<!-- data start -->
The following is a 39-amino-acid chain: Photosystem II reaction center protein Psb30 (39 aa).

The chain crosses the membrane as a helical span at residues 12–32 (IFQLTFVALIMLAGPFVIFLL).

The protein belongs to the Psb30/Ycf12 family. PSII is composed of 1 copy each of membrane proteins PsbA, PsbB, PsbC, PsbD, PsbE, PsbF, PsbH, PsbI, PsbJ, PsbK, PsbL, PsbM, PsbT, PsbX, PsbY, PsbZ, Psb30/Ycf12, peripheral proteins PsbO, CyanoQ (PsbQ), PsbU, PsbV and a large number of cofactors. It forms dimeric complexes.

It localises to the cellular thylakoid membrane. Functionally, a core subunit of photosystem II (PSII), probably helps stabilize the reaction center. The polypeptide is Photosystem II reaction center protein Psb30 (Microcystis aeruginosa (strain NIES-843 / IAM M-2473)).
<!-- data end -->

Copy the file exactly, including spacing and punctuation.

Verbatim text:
The following is a 39-amino-acid chain: Photosystem II reaction center protein Psb30 (39 aa).

The chain crosses the membrane as a helical span at residues 12–32 (IFQLTFVALIMLAGPFVIFLL).

The protein belongs to the Psb30/Ycf12 family. PSII is composed of 1 copy each of membrane proteins PsbA, PsbB, PsbC, PsbD, PsbE, PsbF, PsbH, PsbI, PsbJ, PsbK, PsbL, PsbM, PsbT, PsbX, PsbY, PsbZ, Psb30/Ycf12, peripheral proteins PsbO, CyanoQ (PsbQ), PsbU, PsbV and a large number of cofactors. It forms dimeric complexes.

It localises to the cellular thylakoid membrane. Functionally, a core subunit of photosystem II (PSII), probably helps stabilize the reaction center. The polypeptide is Photosystem II reaction center protein Psb30 (Microcystis aeruginosa (strain NIES-843 / IAM M-2473)).